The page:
Harness racing star Diamond Field is set to mark the milestone of his 30th birthday on October 13th The winner of the 1994 Interdominion Trotters Grand Final and Rowe Cup had an illustrious racing career winning 33 races from 150 starts with 29 seconds and 20 thirds. Though, all standardbred and thoroughbred horses officially celebrate their birthdays on August 1st, owner Michelle Blackie wanted to mark Diamond Fields foal date, as a day of celebration. The 30 year old is booked to parade at the Riverton clubs meet on October 29th before the feature trot, in which he was beaten by a nose in 1990 by Maggie Blue. Diamond Field was produced by North Makarewa breeder Grant Sim from Yankee Jolter and Robyn Evander. Sim recently visited the horse after an 18 year interval. Sim was impressed with the horses appearance and relayed stories of the horse as a youngster and the nature of his dam Robyn Evander. Diamond Fields racing career began at the stable of Allan Beck where he won his first eight races. He was then transferred to the stable of Roy and Barry Purdon in Auckland to open up more opportunities. The Purdon stable prepared him for his Interdominion win at Harold Park and the Rowe Cup win at Alexandra Park. Tony Herlihy the successful driver in both starts. Diamond was then transferred to the stable of Mark Purdon. As a nine year old he won two heats of the Interdominions at Moonee Valley and the City of Sails free-for-all in Auckland. As a ten year old, Diamond Field was placed in the South Australia stable of Neil Cavallaro where he begun his Australian campaign winning at Globe Derby Park. Four minor wins followed in Australia before returning to New Zealand. On return to New Zealand, the then 11 year old had his final win at Addington Park from a 40m handicap. His last race he finished 2nd ,beaten by a neck by Sundowner Bay from a 45m handicap. Diamond Field was retired to the property of the Blackie family and has been there ever since. The family was part of the syndicate that raced Diamond Field. Owner Michelle, was a child at the time and enjoyed the spirited nature of the race horse. Diamond Field was introduced to saddle and even ventured over some low fences. As an elderly horse, not a lot seems to have changed from reports of his earlier antics. Breeder, Grant Sim, as reported in the 1994 Harness Racing Annual, described the horse as a hyperactive type and recalled a scene at the 1988 yearling sales. While the horse was being prepared, the attendents struggled to settle the horse, a vet was asked to administer a tranquilizer to quieten him down. The horse was tranquilized twice, and became more difficult to handle with each shot. Diamond Field smashed the rail he was tethered to, taking the attendents out in the process. Trainer Allan Beck recalled Diamond Field as hyperactive,difficult to settle, spooks at anything and can see a rabbit 200 yards away. Diamond Field has been retired and in the care of the Blackie family in Southland since the late nineties. He spends his days lazily grazing the paddocks of his Southland home. Every now and then owner Michelle, will perch upon him bareback with only a halter and lead for security. Perhaps a far cry from earlier antics, Michelle reports he can still be a handful. He is hard fed three times a day and is all to happy to let anyone in the vicinity know if his meals are slightly late. Diamond Field as a 29 year old. While sufficiently getting on in years, after his daily walk around the bottom paddock, the gelding can be seen galloping when released and enjoying a good roll in the dust. The 30 year old is immensely loved by owner Michelle, who even has two tattoos dedicated to the champion trotter. Happy Birthday Diamond Field.   Harnesslink Media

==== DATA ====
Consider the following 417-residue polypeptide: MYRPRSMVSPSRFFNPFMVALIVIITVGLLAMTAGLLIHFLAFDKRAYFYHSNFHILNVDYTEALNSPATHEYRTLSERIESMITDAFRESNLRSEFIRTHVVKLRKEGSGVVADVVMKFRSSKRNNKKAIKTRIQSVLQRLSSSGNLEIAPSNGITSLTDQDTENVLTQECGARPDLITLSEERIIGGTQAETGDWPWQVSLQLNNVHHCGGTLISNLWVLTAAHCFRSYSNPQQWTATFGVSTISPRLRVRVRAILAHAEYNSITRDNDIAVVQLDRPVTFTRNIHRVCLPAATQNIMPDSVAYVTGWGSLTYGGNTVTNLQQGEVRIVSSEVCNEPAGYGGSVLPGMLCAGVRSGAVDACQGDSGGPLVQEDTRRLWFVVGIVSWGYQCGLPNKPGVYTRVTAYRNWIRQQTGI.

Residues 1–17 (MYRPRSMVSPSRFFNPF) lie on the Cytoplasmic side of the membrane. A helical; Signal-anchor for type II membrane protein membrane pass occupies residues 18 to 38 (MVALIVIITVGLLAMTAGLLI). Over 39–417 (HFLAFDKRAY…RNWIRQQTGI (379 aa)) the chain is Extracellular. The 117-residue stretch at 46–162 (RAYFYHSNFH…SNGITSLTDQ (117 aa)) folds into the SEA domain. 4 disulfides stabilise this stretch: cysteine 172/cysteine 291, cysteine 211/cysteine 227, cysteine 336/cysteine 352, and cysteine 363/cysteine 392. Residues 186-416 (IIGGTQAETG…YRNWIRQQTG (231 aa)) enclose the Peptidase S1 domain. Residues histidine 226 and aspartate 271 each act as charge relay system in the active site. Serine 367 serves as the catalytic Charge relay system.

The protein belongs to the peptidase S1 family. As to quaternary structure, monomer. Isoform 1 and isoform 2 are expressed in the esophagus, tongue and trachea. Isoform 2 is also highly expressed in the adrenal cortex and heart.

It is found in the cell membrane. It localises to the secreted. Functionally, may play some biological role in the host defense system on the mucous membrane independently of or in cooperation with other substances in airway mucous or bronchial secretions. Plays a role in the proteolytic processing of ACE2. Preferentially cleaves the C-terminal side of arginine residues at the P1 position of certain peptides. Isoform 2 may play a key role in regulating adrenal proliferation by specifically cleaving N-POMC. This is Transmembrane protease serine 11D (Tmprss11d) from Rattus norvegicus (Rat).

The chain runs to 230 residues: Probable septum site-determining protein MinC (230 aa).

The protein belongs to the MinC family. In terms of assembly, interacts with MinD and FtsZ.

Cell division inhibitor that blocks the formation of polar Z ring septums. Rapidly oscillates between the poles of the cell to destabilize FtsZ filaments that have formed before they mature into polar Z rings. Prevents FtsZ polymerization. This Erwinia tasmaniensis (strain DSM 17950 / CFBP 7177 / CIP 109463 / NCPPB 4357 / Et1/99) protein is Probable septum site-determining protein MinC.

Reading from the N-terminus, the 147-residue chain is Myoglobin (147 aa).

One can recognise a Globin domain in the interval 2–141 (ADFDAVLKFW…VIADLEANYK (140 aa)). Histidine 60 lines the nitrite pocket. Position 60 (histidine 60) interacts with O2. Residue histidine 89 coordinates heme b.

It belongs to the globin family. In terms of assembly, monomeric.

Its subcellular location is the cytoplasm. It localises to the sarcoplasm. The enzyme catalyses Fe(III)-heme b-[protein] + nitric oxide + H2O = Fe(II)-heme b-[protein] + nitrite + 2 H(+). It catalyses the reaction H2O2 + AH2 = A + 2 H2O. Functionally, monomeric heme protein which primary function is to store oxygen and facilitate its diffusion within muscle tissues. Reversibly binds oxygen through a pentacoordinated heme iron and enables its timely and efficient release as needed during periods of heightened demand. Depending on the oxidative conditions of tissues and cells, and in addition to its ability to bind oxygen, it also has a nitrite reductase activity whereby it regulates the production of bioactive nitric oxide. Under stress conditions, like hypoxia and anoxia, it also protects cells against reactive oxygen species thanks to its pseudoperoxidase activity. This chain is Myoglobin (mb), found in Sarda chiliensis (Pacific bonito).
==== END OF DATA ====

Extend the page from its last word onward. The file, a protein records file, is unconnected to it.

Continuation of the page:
Invercargill harness racing winner Real Love is no world beater but with claiming races coming on stream as the season goes into Winter mode Allan Beck thinks she can be nicely placed in the next month or two.   "We've mainly targeted the claimer with her where the opposition is not so strong. In saying that she did go a good race at Winton last week in that mile going 1-57 on a wet track so she's probably a bit better than a maiden," said Beck.   From gate seven Beck worked the five year old Real Desire mare to the lead and stayed there for the whole trip holding on to beat a late charge from Vera Mac who got within a neck of the winner.    "She felt good out there today. She got a breather and didn't have to go too hard. She was probably battling a bit at the finish but she was holding them."   Real Love started her career with Canterbury trainer Ray Jenkins and from three starts for Beck has now won twice and finished second in her only other start for the Winton trainer.  Bruce Stewart www.southlandharness.co.nz